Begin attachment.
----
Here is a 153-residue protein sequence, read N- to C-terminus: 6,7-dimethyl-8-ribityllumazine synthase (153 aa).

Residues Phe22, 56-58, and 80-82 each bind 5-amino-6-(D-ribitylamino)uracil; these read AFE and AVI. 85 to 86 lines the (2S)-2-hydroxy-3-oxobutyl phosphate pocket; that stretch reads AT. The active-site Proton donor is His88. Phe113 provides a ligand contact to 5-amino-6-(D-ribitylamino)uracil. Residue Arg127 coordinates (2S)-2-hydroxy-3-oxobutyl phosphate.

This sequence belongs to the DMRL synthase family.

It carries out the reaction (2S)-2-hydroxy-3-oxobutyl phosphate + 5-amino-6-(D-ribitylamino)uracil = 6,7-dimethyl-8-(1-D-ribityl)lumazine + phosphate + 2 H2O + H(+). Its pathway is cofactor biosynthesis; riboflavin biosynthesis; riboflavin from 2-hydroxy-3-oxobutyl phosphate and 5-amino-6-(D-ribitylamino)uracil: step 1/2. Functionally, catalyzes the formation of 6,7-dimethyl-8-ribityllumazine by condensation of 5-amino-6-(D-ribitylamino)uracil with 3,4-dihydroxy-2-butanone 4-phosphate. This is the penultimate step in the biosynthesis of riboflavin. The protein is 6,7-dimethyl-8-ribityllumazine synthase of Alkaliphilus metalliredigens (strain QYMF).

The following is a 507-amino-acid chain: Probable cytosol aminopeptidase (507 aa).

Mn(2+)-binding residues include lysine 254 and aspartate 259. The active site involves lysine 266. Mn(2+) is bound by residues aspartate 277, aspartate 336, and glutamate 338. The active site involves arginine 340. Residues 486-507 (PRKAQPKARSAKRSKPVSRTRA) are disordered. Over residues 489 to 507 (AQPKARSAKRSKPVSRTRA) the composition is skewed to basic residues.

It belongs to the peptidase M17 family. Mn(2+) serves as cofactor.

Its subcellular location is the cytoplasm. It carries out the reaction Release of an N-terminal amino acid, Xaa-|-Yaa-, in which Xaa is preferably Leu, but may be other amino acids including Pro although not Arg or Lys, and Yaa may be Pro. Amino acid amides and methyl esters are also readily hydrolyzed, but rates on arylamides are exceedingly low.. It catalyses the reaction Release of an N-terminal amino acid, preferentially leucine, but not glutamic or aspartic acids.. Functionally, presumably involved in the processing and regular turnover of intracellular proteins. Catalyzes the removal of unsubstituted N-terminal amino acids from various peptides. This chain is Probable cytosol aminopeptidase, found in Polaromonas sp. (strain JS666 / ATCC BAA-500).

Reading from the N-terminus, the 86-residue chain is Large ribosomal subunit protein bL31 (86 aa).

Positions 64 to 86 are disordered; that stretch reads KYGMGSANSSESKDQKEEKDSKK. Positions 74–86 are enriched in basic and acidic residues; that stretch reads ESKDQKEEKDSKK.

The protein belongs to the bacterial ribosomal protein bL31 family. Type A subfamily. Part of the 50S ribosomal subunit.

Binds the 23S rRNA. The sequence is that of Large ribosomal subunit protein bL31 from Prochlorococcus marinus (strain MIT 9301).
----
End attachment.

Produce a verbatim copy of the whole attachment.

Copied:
Here is a 153-residue protein sequence, read N- to C-terminus: 6,7-dimethyl-8-ribityllumazine synthase (153 aa).

Residues Phe22, 56-58, and 80-82 each bind 5-amino-6-(D-ribitylamino)uracil; these read AFE and AVI. 85 to 86 lines the (2S)-2-hydroxy-3-oxobutyl phosphate pocket; that stretch reads AT. The active-site Proton donor is His88. Phe113 provides a ligand contact to 5-amino-6-(D-ribitylamino)uracil. Residue Arg127 coordinates (2S)-2-hydroxy-3-oxobutyl phosphate.

This sequence belongs to the DMRL synthase family.

It carries out the reaction (2S)-2-hydroxy-3-oxobutyl phosphate + 5-amino-6-(D-ribitylamino)uracil = 6,7-dimethyl-8-(1-D-ribityl)lumazine + phosphate + 2 H2O + H(+). Its pathway is cofactor biosynthesis; riboflavin biosynthesis; riboflavin from 2-hydroxy-3-oxobutyl phosphate and 5-amino-6-(D-ribitylamino)uracil: step 1/2. Functionally, catalyzes the formation of 6,7-dimethyl-8-ribityllumazine by condensation of 5-amino-6-(D-ribitylamino)uracil with 3,4-dihydroxy-2-butanone 4-phosphate. This is the penultimate step in the biosynthesis of riboflavin. The protein is 6,7-dimethyl-8-ribityllumazine synthase of Alkaliphilus metalliredigens (strain QYMF).

The following is a 507-amino-acid chain: Probable cytosol aminopeptidase (507 aa).

Mn(2+)-binding residues include lysine 254 and aspartate 259. The active site involves lysine 266. Mn(2+) is bound by residues aspartate 277, aspartate 336, and glutamate 338. The active site involves arginine 340. Residues 486-507 (PRKAQPKARSAKRSKPVSRTRA) are disordered. Over residues 489 to 507 (AQPKARSAKRSKPVSRTRA) the composition is skewed to basic residues.

It belongs to the peptidase M17 family. Mn(2+) serves as cofactor.

Its subcellular location is the cytoplasm. It carries out the reaction Release of an N-terminal amino acid, Xaa-|-Yaa-, in which Xaa is preferably Leu, but may be other amino acids including Pro although not Arg or Lys, and Yaa may be Pro. Amino acid amides and methyl esters are also readily hydrolyzed, but rates on arylamides are exceedingly low.. It catalyses the reaction Release of an N-terminal amino acid, preferentially leucine, but not glutamic or aspartic acids.. Functionally, presumably involved in the processing and regular turnover of intracellular proteins. Catalyzes the removal of unsubstituted N-terminal amino acids from various peptides. This chain is Probable cytosol aminopeptidase, found in Polaromonas sp. (strain JS666 / ATCC BAA-500).

Reading from the N-terminus, the 86-residue chain is Large ribosomal subunit protein bL31 (86 aa).

Positions 64 to 86 are disordered; that stretch reads KYGMGSANSSESKDQKEEKDSKK. Positions 74–86 are enriched in basic and acidic residues; that stretch reads ESKDQKEEKDSKK.

The protein belongs to the bacterial ribosomal protein bL31 family. Type A subfamily. Part of the 50S ribosomal subunit.

Binds the 23S rRNA. The sequence is that of Large ribosomal subunit protein bL31 from Prochlorococcus marinus (strain MIT 9301).